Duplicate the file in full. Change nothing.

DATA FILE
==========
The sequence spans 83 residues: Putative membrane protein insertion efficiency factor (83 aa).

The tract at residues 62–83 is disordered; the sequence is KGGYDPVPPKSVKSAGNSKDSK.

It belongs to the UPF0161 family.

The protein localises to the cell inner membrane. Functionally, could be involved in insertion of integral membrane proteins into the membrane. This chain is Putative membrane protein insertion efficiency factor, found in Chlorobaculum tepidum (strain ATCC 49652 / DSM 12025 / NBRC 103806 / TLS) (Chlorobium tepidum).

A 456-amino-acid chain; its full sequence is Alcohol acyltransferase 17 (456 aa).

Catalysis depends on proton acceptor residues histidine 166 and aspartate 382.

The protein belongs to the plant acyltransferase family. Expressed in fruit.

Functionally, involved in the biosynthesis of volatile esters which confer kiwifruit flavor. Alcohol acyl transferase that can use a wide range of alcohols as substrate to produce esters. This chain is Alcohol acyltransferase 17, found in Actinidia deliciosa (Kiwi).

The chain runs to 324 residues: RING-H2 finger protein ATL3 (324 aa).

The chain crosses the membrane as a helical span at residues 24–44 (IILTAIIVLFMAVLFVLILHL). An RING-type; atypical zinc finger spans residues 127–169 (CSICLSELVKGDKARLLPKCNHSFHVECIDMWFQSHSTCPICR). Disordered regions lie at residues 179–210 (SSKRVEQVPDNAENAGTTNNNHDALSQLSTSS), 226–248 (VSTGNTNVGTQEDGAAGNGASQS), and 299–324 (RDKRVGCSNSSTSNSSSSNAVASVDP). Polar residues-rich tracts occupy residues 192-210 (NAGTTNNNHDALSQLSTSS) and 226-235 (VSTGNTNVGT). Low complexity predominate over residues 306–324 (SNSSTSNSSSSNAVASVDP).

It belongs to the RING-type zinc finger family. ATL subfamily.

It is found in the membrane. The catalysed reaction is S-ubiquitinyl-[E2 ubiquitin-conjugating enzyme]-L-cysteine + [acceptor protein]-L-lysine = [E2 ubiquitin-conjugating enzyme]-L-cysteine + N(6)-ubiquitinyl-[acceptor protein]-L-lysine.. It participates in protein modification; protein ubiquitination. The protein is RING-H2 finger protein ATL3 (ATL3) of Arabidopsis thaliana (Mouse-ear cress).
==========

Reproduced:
The sequence spans 83 residues: Putative membrane protein insertion efficiency factor (83 aa).

The tract at residues 62–83 is disordered; the sequence is KGGYDPVPPKSVKSAGNSKDSK.

It belongs to the UPF0161 family.

The protein localises to the cell inner membrane. Functionally, could be involved in insertion of integral membrane proteins into the membrane. This chain is Putative membrane protein insertion efficiency factor, found in Chlorobaculum tepidum (strain ATCC 49652 / DSM 12025 / NBRC 103806 / TLS) (Chlorobium tepidum).

A 456-amino-acid chain; its full sequence is Alcohol acyltransferase 17 (456 aa).

Catalysis depends on proton acceptor residues histidine 166 and aspartate 382.

The protein belongs to the plant acyltransferase family. Expressed in fruit.

Functionally, involved in the biosynthesis of volatile esters which confer kiwifruit flavor. Alcohol acyl transferase that can use a wide range of alcohols as substrate to produce esters. This chain is Alcohol acyltransferase 17, found in Actinidia deliciosa (Kiwi).

The chain runs to 324 residues: RING-H2 finger protein ATL3 (324 aa).

The chain crosses the membrane as a helical span at residues 24–44 (IILTAIIVLFMAVLFVLILHL). An RING-type; atypical zinc finger spans residues 127–169 (CSICLSELVKGDKARLLPKCNHSFHVECIDMWFQSHSTCPICR). Disordered regions lie at residues 179–210 (SSKRVEQVPDNAENAGTTNNNHDALSQLSTSS), 226–248 (VSTGNTNVGTQEDGAAGNGASQS), and 299–324 (RDKRVGCSNSSTSNSSSSNAVASVDP). Polar residues-rich tracts occupy residues 192-210 (NAGTTNNNHDALSQLSTSS) and 226-235 (VSTGNTNVGT). Low complexity predominate over residues 306–324 (SNSSTSNSSSSNAVASVDP).

It belongs to the RING-type zinc finger family. ATL subfamily.

It is found in the membrane. The catalysed reaction is S-ubiquitinyl-[E2 ubiquitin-conjugating enzyme]-L-cysteine + [acceptor protein]-L-lysine = [E2 ubiquitin-conjugating enzyme]-L-cysteine + N(6)-ubiquitinyl-[acceptor protein]-L-lysine.. It participates in protein modification; protein ubiquitination. The protein is RING-H2 finger protein ATL3 (ATL3) of Arabidopsis thaliana (Mouse-ear cress).